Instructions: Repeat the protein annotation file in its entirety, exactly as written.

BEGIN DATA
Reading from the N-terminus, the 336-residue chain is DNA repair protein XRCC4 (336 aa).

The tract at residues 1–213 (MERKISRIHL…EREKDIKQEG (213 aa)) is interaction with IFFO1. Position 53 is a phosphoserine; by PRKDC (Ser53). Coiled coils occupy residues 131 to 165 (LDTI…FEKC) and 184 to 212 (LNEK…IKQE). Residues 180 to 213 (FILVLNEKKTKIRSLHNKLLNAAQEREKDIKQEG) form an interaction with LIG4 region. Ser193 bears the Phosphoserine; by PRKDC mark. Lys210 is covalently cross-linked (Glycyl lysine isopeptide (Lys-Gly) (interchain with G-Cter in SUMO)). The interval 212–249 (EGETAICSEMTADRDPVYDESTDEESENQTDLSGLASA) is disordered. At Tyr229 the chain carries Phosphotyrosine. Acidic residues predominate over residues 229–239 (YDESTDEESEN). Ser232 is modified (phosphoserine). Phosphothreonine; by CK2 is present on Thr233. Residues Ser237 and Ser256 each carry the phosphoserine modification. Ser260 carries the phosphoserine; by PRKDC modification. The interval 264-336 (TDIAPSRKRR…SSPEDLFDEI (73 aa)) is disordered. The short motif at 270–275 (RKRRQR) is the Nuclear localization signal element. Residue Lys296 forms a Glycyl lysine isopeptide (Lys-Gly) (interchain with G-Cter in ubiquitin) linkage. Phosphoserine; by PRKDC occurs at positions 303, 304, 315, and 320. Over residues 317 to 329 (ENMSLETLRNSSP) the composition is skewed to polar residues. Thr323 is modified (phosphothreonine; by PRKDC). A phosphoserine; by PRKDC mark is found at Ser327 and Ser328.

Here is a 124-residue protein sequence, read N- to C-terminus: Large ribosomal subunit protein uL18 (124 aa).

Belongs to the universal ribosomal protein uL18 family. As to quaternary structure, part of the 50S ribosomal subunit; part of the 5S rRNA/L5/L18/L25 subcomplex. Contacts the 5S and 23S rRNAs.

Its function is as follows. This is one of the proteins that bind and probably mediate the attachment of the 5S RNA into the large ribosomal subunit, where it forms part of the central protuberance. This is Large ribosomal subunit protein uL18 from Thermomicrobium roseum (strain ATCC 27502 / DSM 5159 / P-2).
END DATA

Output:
Reading from the N-terminus, the 336-residue chain is DNA repair protein XRCC4 (336 aa).

The tract at residues 1–213 (MERKISRIHL…EREKDIKQEG (213 aa)) is interaction with IFFO1. Position 53 is a phosphoserine; by PRKDC (Ser53). Coiled coils occupy residues 131 to 165 (LDTI…FEKC) and 184 to 212 (LNEK…IKQE). Residues 180 to 213 (FILVLNEKKTKIRSLHNKLLNAAQEREKDIKQEG) form an interaction with LIG4 region. Ser193 bears the Phosphoserine; by PRKDC mark. Lys210 is covalently cross-linked (Glycyl lysine isopeptide (Lys-Gly) (interchain with G-Cter in SUMO)). The interval 212–249 (EGETAICSEMTADRDPVYDESTDEESENQTDLSGLASA) is disordered. At Tyr229 the chain carries Phosphotyrosine. Acidic residues predominate over residues 229–239 (YDESTDEESEN). Ser232 is modified (phosphoserine). Phosphothreonine; by CK2 is present on Thr233. Residues Ser237 and Ser256 each carry the phosphoserine modification. Ser260 carries the phosphoserine; by PRKDC modification. The interval 264-336 (TDIAPSRKRR…SSPEDLFDEI (73 aa)) is disordered. The short motif at 270–275 (RKRRQR) is the Nuclear localization signal element. Residue Lys296 forms a Glycyl lysine isopeptide (Lys-Gly) (interchain with G-Cter in ubiquitin) linkage. Phosphoserine; by PRKDC occurs at positions 303, 304, 315, and 320. Over residues 317 to 329 (ENMSLETLRNSSP) the composition is skewed to polar residues. Thr323 is modified (phosphothreonine; by PRKDC). A phosphoserine; by PRKDC mark is found at Ser327 and Ser328.

Here is a 124-residue protein sequence, read N- to C-terminus: Large ribosomal subunit protein uL18 (124 aa).

Belongs to the universal ribosomal protein uL18 family. As to quaternary structure, part of the 50S ribosomal subunit; part of the 5S rRNA/L5/L18/L25 subcomplex. Contacts the 5S and 23S rRNAs.

Its function is as follows. This is one of the proteins that bind and probably mediate the attachment of the 5S RNA into the large ribosomal subunit, where it forms part of the central protuberance. This is Large ribosomal subunit protein uL18 from Thermomicrobium roseum (strain ATCC 27502 / DSM 5159 / P-2).